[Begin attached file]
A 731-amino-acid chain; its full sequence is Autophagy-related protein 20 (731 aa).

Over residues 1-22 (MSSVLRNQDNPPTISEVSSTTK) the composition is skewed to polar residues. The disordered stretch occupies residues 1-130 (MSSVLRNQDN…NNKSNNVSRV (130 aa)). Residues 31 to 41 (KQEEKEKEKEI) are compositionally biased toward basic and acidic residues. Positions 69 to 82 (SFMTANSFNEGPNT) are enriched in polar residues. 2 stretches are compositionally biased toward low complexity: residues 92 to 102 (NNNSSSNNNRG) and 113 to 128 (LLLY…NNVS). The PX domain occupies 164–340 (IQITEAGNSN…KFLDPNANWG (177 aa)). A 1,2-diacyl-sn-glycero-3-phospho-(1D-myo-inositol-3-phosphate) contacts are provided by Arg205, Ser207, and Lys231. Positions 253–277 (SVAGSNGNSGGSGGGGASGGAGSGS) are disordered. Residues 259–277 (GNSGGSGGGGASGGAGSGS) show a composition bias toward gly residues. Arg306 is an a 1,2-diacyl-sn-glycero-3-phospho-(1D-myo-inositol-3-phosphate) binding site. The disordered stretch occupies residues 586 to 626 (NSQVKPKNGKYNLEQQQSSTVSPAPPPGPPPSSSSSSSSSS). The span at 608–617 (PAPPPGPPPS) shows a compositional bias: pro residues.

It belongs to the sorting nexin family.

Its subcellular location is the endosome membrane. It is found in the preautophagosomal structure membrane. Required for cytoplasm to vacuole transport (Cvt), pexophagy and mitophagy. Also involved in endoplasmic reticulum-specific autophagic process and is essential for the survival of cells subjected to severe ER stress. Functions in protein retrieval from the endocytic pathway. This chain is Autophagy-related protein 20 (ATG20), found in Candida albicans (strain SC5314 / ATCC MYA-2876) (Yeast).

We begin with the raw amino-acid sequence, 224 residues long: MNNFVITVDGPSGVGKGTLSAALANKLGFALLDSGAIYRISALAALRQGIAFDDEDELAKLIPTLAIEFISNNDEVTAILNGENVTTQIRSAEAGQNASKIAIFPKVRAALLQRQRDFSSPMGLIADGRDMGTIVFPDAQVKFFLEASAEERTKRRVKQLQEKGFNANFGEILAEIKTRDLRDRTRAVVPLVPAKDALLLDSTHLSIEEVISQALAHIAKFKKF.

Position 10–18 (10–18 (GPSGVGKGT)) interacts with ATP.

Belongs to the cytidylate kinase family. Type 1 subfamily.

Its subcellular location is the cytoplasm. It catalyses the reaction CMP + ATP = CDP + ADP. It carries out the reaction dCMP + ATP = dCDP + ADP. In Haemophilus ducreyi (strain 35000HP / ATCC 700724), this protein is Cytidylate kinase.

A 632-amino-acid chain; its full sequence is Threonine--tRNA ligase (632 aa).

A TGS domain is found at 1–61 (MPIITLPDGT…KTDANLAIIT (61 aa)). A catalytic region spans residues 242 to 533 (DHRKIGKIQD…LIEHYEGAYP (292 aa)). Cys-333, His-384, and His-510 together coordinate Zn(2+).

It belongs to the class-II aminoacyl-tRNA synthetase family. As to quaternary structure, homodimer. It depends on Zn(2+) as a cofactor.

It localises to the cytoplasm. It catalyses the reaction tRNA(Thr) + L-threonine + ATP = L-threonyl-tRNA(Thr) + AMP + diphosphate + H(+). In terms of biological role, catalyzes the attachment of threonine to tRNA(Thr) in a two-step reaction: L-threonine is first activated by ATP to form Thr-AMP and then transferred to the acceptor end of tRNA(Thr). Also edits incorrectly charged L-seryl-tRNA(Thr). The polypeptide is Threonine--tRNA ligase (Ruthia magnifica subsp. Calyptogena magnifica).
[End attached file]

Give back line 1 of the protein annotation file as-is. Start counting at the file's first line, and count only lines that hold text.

A 731-amino-acid chain; its full sequence is Autophagy-related protein 20 (731 aa).